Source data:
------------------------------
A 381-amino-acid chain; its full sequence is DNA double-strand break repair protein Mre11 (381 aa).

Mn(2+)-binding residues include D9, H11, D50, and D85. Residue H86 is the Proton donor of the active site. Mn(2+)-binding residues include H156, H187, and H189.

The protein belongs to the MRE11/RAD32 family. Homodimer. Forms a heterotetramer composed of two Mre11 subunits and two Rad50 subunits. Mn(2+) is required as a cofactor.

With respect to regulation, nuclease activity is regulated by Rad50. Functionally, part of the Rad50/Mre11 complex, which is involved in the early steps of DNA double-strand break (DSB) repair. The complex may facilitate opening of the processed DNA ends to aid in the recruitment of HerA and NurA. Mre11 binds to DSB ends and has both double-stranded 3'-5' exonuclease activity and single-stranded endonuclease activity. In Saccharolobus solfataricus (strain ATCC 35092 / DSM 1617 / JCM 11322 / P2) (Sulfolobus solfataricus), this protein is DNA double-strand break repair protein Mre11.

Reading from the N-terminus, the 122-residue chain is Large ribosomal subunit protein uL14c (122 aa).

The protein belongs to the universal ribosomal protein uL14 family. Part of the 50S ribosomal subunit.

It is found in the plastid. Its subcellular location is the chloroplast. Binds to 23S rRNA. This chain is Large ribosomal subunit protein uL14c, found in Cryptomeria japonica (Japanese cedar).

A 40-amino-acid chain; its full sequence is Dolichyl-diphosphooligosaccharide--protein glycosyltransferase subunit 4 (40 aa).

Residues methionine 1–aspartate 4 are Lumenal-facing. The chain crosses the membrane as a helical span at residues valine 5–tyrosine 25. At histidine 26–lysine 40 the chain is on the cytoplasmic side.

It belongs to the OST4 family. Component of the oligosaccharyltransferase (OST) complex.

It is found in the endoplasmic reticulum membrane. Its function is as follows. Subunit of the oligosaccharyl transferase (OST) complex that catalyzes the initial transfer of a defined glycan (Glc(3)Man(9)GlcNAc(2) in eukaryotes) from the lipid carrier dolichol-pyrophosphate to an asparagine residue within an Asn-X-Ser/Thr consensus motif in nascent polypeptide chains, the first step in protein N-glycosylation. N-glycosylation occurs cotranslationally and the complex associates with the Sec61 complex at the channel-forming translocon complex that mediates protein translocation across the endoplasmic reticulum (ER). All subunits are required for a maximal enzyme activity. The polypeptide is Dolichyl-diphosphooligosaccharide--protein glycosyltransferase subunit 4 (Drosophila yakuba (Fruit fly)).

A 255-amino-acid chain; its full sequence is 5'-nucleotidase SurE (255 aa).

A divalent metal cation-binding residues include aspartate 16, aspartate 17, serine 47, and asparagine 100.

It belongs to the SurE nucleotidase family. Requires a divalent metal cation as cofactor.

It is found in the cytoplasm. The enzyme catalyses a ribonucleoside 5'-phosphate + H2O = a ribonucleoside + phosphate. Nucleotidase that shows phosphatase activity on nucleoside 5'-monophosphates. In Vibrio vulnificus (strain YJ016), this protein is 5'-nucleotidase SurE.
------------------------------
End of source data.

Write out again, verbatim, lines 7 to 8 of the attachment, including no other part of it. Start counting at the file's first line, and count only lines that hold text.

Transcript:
It is found in the plastid. Its subcellular location is the chloroplast. Binds to 23S rRNA. This chain is Large ribosomal subunit protein uL14c, found in Cryptomeria japonica (Japanese cedar).

A 40-amino-acid chain; its full sequence is Dolichyl-diphosphooligosaccharide--protein glycosyltransferase subunit 4 (40 aa).